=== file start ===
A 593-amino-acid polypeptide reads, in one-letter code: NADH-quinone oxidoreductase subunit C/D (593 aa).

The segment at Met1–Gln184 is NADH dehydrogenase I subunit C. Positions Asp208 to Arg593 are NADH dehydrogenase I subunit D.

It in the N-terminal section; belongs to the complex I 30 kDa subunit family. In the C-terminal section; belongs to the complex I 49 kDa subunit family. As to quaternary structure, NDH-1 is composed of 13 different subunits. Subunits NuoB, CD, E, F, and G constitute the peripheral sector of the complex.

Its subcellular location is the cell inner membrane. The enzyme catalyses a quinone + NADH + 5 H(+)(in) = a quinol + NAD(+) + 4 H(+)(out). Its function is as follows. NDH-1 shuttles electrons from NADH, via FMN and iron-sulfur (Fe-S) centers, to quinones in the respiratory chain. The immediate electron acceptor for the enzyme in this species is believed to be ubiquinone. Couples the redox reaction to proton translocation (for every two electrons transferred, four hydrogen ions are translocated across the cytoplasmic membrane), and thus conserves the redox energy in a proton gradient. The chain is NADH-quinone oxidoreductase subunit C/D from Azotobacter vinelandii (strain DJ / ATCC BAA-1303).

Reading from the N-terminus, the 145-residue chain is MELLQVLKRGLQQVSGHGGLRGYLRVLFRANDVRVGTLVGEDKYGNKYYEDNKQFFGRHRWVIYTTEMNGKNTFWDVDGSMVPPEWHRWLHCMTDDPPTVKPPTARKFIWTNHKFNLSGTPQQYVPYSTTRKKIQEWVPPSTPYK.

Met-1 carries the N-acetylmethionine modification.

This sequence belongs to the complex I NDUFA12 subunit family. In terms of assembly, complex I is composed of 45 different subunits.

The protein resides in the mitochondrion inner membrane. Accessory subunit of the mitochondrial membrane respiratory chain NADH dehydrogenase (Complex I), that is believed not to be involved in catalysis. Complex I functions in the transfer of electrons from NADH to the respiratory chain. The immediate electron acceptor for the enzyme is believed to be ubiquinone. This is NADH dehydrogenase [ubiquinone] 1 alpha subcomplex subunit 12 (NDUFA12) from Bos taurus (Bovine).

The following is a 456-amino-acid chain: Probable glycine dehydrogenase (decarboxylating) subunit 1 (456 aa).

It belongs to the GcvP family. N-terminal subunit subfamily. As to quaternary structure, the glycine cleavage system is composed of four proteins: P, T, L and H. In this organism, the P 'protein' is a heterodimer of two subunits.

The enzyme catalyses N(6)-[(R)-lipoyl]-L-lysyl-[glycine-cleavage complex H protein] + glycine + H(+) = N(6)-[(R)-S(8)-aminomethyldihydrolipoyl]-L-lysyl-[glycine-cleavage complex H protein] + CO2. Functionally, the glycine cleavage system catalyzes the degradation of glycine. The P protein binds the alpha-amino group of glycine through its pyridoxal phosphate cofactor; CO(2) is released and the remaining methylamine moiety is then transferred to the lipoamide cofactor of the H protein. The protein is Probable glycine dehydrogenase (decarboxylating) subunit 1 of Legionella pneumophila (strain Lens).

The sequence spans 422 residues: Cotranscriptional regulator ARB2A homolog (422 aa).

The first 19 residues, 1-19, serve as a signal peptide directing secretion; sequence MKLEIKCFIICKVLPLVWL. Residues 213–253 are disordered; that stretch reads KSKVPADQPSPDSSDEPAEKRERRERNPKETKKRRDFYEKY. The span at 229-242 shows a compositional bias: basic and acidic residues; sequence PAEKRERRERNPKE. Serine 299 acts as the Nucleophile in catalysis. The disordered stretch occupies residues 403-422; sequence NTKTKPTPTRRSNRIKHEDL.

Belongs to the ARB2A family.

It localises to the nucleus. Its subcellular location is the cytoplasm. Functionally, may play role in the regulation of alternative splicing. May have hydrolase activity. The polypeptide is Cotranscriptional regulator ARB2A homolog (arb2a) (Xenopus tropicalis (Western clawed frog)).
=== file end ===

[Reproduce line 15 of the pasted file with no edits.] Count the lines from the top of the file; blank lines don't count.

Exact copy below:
It localises to the nucleus. Its subcellular location is the cytoplasm. Functionally, may play role in the regulation of alternative splicing. May have hydrolase activity. The polypeptide is Cotranscriptional regulator ARB2A homolog (arb2a) (Xenopus tropicalis (Western clawed frog)).